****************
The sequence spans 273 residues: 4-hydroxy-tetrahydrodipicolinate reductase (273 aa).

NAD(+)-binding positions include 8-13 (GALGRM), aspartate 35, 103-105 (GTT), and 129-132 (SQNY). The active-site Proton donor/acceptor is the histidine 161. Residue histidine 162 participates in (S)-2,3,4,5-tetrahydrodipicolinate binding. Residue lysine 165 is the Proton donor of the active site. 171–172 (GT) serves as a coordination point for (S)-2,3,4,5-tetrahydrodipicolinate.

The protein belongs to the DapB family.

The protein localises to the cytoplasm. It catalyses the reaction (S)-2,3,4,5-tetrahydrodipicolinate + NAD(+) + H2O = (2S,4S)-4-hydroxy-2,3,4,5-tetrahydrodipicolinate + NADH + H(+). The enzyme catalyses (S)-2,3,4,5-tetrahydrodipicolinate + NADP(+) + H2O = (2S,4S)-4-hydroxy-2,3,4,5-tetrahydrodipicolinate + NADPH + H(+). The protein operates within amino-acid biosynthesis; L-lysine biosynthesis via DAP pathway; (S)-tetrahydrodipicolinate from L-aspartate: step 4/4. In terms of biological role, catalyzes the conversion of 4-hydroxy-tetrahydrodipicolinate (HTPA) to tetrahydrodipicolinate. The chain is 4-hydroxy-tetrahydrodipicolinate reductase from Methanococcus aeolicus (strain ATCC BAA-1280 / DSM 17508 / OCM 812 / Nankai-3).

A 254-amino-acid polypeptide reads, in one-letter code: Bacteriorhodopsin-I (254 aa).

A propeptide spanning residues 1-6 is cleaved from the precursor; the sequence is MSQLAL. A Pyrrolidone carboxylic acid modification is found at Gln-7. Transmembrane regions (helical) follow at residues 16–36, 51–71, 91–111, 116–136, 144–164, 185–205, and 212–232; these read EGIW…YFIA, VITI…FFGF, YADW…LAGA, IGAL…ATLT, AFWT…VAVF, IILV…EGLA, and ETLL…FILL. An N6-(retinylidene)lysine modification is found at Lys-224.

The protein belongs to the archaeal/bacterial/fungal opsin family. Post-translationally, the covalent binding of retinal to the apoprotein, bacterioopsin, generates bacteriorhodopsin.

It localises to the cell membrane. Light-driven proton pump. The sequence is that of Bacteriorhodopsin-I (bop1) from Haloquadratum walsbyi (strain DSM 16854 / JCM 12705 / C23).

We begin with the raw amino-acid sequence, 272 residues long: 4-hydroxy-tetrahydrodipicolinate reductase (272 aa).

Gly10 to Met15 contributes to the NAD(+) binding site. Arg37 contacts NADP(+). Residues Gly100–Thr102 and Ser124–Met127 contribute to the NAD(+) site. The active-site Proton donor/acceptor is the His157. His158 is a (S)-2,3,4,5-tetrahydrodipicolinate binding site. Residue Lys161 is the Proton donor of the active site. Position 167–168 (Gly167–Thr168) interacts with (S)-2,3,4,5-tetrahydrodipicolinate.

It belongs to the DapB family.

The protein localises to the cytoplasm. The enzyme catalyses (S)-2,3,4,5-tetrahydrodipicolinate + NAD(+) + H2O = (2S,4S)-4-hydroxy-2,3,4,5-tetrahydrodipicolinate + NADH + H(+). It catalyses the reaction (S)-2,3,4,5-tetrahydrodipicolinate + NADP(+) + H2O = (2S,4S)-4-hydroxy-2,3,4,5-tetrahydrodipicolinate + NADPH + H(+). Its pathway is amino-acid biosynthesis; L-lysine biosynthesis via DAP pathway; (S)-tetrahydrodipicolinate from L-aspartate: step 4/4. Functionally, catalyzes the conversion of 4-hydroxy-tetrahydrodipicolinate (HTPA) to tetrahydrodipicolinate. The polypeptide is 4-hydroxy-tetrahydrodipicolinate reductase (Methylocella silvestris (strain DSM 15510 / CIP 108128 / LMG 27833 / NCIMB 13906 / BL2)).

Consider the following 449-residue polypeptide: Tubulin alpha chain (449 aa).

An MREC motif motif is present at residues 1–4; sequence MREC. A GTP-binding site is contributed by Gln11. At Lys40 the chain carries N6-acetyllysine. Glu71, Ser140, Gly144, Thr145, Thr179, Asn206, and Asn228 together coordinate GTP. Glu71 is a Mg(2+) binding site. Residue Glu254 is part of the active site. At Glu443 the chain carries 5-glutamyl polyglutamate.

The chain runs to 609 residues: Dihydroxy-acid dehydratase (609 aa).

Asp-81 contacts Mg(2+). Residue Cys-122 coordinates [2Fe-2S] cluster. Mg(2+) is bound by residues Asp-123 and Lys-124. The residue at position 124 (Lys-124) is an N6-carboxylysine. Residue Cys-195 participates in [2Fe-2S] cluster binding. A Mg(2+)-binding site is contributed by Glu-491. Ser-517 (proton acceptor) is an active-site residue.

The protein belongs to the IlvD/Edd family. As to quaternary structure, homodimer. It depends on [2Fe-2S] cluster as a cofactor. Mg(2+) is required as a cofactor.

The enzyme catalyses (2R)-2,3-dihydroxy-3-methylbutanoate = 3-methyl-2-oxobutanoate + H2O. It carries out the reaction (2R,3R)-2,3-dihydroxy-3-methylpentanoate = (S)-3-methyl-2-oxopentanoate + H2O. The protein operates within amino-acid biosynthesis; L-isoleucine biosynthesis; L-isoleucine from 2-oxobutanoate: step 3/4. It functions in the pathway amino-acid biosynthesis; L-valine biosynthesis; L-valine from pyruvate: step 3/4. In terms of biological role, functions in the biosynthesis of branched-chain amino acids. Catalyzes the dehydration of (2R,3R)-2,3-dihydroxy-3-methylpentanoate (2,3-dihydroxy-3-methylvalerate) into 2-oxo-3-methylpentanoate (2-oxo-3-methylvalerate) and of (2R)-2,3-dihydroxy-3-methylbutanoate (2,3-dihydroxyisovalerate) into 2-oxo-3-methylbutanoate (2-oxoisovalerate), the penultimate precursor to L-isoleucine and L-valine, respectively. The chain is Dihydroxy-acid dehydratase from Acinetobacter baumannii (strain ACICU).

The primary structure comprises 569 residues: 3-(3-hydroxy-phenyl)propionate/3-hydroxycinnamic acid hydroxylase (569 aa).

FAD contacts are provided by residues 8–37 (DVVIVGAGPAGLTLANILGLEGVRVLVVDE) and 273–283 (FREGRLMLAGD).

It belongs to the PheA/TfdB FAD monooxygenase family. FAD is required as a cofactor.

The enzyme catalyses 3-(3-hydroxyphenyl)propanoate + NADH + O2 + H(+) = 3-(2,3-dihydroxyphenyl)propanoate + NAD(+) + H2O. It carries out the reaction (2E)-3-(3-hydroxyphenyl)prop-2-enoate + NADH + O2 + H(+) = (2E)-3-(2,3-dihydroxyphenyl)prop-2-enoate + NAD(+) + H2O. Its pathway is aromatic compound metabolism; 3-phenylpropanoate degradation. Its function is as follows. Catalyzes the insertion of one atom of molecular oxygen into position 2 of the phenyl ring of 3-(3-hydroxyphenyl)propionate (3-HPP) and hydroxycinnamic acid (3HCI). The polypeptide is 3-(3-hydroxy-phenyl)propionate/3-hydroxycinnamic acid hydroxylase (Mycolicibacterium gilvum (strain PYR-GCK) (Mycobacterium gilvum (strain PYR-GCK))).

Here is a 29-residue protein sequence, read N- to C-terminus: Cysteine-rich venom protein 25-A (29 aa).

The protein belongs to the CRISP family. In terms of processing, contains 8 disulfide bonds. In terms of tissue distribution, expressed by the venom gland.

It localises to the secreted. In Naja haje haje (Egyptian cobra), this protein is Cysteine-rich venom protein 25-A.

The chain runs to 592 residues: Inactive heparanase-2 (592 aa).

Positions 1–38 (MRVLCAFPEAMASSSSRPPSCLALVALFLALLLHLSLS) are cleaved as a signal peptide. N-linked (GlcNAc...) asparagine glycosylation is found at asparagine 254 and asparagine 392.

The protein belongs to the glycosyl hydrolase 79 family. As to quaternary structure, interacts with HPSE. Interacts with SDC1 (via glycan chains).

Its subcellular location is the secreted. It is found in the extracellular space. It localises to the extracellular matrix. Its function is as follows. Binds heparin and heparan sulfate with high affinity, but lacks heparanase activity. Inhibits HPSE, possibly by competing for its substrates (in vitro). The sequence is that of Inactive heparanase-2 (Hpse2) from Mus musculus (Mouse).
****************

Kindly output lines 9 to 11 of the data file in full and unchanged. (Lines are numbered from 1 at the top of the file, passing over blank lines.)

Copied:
We begin with the raw amino-acid sequence, 272 residues long: 4-hydroxy-tetrahydrodipicolinate reductase (272 aa).

Gly10 to Met15 contributes to the NAD(+) binding site. Arg37 contacts NADP(+). Residues Gly100–Thr102 and Ser124–Met127 contribute to the NAD(+) site. The active-site Proton donor/acceptor is the His157. His158 is a (S)-2,3,4,5-tetrahydrodipicolinate binding site. Residue Lys161 is the Proton donor of the active site. Position 167–168 (Gly167–Thr168) interacts with (S)-2,3,4,5-tetrahydrodipicolinate.

It belongs to the DapB family.